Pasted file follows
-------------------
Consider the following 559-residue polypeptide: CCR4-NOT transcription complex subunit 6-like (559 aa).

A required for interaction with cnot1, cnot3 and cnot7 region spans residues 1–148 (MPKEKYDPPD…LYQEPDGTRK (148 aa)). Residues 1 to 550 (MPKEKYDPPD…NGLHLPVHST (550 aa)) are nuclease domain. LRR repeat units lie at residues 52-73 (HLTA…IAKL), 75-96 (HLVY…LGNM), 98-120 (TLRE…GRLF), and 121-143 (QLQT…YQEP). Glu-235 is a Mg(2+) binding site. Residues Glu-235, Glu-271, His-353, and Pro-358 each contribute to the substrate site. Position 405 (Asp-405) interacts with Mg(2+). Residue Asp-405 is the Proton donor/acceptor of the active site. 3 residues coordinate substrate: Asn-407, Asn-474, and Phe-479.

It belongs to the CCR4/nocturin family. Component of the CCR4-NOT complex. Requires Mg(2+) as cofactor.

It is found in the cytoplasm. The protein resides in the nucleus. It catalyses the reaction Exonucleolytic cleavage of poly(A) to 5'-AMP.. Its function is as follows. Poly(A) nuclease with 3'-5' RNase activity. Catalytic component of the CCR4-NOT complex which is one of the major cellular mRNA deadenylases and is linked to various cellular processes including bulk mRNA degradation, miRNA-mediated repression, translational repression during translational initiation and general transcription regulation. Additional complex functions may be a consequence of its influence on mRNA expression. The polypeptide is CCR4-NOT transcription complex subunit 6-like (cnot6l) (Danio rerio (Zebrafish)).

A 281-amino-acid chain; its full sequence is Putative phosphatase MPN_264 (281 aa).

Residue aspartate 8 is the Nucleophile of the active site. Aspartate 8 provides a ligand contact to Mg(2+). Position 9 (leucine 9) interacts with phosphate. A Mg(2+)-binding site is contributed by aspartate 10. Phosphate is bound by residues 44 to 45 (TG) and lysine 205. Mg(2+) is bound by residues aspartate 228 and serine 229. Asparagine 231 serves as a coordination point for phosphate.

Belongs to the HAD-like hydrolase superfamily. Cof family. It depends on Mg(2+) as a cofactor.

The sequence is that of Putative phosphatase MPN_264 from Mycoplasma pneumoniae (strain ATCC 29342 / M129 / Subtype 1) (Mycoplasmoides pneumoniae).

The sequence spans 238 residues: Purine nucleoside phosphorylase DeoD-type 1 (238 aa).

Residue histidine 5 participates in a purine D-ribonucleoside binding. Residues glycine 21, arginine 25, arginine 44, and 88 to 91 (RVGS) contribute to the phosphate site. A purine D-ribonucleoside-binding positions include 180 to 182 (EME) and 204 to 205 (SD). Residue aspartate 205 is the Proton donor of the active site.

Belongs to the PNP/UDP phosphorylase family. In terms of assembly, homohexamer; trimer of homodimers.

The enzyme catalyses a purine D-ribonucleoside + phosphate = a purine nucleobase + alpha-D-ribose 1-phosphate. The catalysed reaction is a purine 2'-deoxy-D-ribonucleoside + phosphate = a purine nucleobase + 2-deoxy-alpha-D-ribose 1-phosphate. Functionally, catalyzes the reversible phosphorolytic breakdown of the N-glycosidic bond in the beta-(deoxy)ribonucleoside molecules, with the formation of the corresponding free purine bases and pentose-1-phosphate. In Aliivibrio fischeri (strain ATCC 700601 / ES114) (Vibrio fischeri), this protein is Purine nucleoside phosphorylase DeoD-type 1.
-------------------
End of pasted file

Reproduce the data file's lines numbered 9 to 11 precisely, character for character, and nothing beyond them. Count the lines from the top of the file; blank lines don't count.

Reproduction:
The sequence spans 238 residues: Purine nucleoside phosphorylase DeoD-type 1 (238 aa).

Residue histidine 5 participates in a purine D-ribonucleoside binding. Residues glycine 21, arginine 25, arginine 44, and 88 to 91 (RVGS) contribute to the phosphate site. A purine D-ribonucleoside-binding positions include 180 to 182 (EME) and 204 to 205 (SD). Residue aspartate 205 is the Proton donor of the active site.

Belongs to the PNP/UDP phosphorylase family. In terms of assembly, homohexamer; trimer of homodimers.